Best Practices: Pull the plug on high energy costs


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Disk storage engineers, like their server counterparts, are developing new and innovative ways to reduce energy consumption. Lower energy consumption chips are finding their way into high-performance storage arrays that are designed to meet the stringent performance demands of online applications.

Higher capacity, lower cost disk storage (usually populated with SATA disk drives) is commonly used to store application data with less-stringent performance demands and as the target for backup and archival applications.

Because the performance requirements of application data stored on these higher capacity disks are less rigorous than those of mission-critical online applications, engineers have more flexibility in designing energy-efficient storage. Evaluating some of the new innovations in high-capacity disk arrays can help reduce energy costs.

Trimming the tab for storage energy
There's a direct correlation between the number and speed of disk drives and the electricity required to power these devices. It takes electricity to spin up disk drives and continuous power to keep them spinning. If we spin these disks faster, more power is needed. We also need to cool these devices. The more disks there are spinning, the more cooling is required. Reducing the energy requirements for disk systems is therefore relatively straightforward. We must reduce the number of spinning disks or spin the disks at a slower rotational rate. These techniques work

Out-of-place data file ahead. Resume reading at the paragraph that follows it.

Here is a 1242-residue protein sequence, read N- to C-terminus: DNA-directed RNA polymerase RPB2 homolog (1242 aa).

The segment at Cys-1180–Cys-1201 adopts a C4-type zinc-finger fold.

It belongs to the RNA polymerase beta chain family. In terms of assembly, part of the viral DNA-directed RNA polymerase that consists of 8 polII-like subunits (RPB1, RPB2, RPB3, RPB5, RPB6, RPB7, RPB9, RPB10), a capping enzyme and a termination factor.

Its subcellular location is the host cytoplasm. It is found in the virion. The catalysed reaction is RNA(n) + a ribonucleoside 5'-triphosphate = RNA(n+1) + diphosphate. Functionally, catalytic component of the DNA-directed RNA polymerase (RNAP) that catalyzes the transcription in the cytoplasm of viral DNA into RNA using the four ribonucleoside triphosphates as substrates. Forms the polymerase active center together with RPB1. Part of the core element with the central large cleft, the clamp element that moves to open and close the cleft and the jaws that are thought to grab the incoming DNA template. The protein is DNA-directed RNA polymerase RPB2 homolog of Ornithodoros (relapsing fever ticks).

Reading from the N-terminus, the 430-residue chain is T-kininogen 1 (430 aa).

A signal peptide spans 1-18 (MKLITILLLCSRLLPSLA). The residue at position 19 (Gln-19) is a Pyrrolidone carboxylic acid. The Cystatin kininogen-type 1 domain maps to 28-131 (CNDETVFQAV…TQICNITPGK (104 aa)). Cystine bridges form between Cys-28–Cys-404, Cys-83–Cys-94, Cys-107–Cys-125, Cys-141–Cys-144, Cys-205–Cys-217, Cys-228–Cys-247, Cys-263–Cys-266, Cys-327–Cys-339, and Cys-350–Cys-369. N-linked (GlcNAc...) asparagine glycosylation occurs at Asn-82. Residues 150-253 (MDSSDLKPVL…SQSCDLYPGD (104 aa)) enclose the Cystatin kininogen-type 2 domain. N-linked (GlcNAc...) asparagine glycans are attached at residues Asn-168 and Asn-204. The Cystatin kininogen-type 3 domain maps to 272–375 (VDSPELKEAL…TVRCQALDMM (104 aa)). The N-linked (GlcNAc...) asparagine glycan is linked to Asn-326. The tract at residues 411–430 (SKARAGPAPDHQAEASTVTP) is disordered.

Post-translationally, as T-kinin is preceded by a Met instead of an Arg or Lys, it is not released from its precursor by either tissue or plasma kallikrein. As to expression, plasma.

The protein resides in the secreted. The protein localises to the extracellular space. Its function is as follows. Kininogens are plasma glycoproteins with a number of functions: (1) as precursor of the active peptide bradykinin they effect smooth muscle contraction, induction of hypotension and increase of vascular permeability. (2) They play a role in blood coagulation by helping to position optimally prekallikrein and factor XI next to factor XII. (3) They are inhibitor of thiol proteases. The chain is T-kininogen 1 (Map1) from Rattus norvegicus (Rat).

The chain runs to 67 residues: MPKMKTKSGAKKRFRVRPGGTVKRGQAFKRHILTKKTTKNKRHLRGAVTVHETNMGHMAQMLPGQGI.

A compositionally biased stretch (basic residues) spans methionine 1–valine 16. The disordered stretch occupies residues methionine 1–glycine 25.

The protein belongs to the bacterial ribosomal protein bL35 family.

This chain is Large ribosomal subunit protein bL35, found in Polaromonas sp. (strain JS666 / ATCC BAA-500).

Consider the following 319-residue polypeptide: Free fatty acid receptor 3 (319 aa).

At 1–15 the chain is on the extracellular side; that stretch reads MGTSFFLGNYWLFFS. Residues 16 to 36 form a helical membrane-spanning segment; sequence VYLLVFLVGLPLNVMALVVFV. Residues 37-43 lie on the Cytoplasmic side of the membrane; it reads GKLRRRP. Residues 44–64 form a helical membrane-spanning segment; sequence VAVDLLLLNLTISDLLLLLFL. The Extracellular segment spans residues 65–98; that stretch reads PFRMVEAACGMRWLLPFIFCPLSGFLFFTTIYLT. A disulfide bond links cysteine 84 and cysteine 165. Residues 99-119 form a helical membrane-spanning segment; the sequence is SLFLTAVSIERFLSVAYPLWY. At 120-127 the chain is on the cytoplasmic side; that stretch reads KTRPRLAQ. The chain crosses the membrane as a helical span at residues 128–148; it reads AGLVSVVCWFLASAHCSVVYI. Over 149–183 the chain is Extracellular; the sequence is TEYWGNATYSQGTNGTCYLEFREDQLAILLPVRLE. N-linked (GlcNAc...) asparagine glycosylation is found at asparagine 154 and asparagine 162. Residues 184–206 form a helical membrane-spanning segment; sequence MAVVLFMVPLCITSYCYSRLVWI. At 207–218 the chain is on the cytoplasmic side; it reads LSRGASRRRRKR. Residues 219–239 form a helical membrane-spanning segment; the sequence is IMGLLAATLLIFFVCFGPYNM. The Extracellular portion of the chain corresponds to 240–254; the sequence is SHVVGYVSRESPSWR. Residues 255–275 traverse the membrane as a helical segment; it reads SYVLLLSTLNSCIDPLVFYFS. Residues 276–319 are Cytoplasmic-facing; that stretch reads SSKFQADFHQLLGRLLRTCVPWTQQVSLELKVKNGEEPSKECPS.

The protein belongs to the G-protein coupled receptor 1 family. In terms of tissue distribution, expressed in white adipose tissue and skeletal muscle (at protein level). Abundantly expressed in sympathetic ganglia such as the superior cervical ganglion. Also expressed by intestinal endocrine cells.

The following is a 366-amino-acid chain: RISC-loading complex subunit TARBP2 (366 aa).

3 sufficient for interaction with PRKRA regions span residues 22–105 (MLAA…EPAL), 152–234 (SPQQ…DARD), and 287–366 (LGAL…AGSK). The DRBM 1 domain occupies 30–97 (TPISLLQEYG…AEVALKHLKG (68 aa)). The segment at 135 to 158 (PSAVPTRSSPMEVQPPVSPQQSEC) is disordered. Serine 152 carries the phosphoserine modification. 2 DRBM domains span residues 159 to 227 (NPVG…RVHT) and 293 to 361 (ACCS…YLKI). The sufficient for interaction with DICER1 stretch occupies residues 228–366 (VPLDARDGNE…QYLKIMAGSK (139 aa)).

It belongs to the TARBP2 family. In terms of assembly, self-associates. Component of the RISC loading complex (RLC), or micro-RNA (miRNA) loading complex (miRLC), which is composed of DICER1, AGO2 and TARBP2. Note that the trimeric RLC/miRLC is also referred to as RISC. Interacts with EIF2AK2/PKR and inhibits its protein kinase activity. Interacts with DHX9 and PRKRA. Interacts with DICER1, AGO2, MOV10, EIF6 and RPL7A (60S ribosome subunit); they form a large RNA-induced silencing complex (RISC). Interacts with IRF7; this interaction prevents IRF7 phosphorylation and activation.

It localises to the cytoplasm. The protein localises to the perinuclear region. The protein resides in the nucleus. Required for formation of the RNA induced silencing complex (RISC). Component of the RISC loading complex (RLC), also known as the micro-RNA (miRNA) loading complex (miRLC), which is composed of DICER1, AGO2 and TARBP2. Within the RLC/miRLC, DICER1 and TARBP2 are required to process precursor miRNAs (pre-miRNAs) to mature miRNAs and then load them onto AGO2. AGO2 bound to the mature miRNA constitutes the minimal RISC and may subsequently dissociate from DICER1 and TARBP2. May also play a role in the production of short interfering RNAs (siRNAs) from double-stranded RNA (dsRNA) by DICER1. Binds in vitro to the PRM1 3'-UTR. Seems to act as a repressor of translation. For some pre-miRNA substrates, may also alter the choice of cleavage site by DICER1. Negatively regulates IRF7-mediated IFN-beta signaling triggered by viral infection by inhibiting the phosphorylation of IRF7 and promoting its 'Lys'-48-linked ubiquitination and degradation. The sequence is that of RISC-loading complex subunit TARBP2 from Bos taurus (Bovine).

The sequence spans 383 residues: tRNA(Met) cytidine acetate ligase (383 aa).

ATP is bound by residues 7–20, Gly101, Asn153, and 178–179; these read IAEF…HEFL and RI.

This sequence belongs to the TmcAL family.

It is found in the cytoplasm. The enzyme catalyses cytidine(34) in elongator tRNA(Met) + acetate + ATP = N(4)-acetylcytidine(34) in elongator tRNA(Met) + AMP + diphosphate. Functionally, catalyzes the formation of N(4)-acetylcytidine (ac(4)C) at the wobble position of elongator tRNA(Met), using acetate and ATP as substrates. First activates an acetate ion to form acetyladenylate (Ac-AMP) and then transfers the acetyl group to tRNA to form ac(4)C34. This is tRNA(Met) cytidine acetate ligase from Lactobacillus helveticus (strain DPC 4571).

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well to store infrequently accessed data, but the same techniques may wreak havoc with applications that demand fast response times.

Saving energy can be as simple as migrating to larger capacity disk drives. For example, if backups today are written to 250GB SATA disks and we now write those backups to 500GB SATA disks, half the number of disks will be needed and energy--and floor space--will be saved.

Other techniques have been developed to make storage "greener" or more energy efficient. Some storage systems detect when a disk drive hasn't been accessed for several minutes. Once the preset period of inactivity is reached, the drive is "spun down" or rotated at a slower speed to save energy costs. A disk drive designed to spin at 7,200 rpm in normal operating mode may spin at half that speed during its inactive period. When a request to access data on the disk is received, the drive is then "spun up" to its normal speed.

This was first published in September 2007

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